Lehigh Textbooks


Henry Coppée. Diary and Notes on Lehigh’s Curriculum, 1866.

During the summer of 1866, Lehigh’s new president Henry Coppée moved his family to Bethlehem, where they took up residence at the Sun Inn, a local hotel. Coppée spent that summer writing a biography of General Ulysses S. Grant and working on a plan for Lehigh’s curriculum. Coppée stressed that Lehigh students would receive a “complete professional education” which prepared them for the “practical and professional duties of the times.”


Lehigh University. Register of the Officers and Students of the Lehigh University, 1866.

In addition to listing Lehigh’s course offerings, the first college catalog included a number of rules that students were expected to follow. First, no smoking nor drinking was allowed. Second, students had to study from 7:30 pm to 9:30 pm every night. Third, all students had to attend church services on Sunday. Whether students actually followed these rules in not known, but with such a small faculty and staff, it seems unlikely.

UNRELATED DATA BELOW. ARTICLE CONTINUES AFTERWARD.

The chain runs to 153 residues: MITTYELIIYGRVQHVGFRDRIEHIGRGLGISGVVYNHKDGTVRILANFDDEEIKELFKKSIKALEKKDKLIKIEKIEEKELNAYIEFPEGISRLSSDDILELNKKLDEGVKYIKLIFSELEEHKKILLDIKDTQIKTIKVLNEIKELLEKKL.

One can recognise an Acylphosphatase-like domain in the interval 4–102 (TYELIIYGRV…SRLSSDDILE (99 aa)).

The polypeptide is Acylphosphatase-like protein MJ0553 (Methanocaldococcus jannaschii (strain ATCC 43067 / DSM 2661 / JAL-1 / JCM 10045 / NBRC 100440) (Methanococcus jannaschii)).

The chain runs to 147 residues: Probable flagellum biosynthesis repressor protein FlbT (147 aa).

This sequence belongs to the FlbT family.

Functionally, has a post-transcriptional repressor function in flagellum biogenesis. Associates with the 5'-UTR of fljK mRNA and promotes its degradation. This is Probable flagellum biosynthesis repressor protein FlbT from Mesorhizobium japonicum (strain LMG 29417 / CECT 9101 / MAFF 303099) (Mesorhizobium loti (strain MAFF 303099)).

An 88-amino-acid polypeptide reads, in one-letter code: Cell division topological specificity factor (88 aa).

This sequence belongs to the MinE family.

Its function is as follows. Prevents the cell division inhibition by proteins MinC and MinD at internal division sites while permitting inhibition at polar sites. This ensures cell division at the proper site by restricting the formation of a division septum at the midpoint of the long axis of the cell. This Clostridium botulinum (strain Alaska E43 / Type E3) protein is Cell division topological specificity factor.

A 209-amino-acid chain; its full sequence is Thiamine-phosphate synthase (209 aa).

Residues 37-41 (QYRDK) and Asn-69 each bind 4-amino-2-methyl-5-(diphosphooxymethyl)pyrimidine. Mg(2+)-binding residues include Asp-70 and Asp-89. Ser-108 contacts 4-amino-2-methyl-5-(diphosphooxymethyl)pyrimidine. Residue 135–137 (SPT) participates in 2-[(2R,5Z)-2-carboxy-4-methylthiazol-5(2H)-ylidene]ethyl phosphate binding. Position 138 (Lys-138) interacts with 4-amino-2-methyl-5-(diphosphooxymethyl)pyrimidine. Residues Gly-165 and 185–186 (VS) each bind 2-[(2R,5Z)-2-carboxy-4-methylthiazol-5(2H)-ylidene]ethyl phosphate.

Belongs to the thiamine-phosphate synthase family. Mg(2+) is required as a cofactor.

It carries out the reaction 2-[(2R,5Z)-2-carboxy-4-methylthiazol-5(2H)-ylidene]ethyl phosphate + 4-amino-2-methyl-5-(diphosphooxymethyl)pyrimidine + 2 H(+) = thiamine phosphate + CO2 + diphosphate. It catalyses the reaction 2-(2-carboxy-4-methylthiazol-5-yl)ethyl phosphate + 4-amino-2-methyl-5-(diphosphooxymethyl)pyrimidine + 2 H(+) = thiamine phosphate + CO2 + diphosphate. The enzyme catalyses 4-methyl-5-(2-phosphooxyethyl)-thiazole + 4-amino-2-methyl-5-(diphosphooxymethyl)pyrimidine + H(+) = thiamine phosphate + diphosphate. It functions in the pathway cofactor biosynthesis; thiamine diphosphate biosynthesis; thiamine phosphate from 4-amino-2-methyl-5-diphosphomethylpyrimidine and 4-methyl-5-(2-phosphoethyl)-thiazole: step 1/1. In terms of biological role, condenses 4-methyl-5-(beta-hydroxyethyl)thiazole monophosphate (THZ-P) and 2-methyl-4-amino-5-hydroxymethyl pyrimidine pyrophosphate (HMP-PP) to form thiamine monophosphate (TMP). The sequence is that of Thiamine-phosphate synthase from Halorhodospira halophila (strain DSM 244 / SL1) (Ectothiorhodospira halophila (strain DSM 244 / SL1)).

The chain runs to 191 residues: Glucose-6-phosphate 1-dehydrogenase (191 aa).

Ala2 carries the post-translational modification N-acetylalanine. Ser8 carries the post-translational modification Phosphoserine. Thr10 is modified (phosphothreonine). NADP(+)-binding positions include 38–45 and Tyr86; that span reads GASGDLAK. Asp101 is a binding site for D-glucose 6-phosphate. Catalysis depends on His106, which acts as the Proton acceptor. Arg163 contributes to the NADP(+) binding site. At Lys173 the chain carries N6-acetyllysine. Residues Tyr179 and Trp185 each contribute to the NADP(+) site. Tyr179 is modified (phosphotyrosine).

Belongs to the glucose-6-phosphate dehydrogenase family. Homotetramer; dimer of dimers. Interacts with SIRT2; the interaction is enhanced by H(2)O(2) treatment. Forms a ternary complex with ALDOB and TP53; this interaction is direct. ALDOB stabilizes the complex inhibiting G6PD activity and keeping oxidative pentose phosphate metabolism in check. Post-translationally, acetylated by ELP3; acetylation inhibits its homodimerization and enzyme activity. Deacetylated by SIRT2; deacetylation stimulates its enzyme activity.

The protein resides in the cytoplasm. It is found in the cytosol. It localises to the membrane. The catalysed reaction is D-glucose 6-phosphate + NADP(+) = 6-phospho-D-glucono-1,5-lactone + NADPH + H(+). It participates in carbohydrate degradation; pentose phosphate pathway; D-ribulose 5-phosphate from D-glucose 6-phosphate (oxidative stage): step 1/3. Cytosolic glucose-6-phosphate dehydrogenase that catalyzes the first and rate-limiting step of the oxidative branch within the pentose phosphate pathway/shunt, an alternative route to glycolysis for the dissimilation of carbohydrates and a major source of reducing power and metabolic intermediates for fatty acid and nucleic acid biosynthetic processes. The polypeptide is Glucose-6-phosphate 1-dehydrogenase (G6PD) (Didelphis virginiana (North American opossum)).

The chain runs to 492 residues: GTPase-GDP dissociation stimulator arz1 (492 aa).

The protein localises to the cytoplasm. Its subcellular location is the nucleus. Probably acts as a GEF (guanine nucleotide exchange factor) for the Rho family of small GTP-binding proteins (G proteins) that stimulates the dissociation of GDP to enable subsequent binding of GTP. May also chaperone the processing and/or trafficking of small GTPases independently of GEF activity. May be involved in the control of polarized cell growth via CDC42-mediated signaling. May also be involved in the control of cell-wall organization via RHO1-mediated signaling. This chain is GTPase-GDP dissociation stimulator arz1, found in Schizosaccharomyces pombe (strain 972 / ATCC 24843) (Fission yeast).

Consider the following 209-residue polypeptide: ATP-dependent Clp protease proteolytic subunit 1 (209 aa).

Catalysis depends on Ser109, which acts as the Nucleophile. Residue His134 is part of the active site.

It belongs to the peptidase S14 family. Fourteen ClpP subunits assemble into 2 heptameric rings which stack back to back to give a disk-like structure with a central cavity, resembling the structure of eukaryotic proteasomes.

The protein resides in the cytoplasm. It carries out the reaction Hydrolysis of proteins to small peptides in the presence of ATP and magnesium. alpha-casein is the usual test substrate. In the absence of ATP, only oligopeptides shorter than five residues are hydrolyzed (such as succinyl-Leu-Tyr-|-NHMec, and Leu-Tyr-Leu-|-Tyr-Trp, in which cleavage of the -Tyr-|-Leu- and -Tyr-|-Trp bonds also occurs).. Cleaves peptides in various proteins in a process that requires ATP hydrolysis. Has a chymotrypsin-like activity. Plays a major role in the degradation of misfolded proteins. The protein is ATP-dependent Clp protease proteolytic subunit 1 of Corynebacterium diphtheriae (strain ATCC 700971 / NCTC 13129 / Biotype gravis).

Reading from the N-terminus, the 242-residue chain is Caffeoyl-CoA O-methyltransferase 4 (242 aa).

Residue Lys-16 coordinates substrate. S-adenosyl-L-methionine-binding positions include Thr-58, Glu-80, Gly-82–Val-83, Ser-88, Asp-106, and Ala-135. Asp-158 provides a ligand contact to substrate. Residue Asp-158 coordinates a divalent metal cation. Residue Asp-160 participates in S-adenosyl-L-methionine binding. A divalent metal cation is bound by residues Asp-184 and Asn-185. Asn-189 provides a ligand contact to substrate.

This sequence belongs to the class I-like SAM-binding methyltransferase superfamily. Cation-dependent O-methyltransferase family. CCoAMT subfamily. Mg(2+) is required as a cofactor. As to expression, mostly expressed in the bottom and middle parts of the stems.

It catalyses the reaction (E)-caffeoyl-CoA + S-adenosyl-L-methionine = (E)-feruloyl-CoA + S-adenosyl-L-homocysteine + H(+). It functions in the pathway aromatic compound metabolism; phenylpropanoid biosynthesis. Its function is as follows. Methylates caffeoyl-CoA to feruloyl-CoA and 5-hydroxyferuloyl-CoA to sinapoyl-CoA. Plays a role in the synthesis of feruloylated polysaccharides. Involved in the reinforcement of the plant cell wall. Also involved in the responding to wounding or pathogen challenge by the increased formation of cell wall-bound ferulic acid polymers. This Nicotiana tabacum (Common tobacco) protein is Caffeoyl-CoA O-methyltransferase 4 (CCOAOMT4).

Henry Coppée. “International Law Lectures”, 1878.

Henry Coppée stepped down as President of Lehigh in 1874 so that he could focus on his teaching. Coppée was Professor of History and English Literature, and he taught classes on a wide variety of subjects, including international law.


Charles Mayer Wetherill. “Syllabus of Lectures on Chemical Physics”, 1866.

Charles Mayer Wetherill was Lehigh’s first Professor of Chemistry. A graduate of the University of Pennsylvania, he was well known both nationally and internationally.


J.W. Boyd. Chemistry Notes, 1890?

Chemistry was a foundational class for Lehigh students. These notes were written by J.W. Boyd, a civil engineering major who graduated in 1891. While at Lehigh, Boyd wrote a thesis on “The Amount of Sediment Transported by the Lehigh River.”


G.J. Adler. A Dictionary of the German and English Languages, 1869 New York: D. Appleton & Co. Gift of Jane S. Tucker

All Lehigh students were required to take German. This English-German dictionary belonged to Richard Tucker (1859-1952), class of 1879. Tucker was a civil engineering major who went on to become a well-known American astronomer.


Lehigh University, Department of Mechanical Engineering. Mechanical Technology: Junior Class in Mechanical Engineering, Lehigh University, 1890.


Illustration from the Mechanical Technology.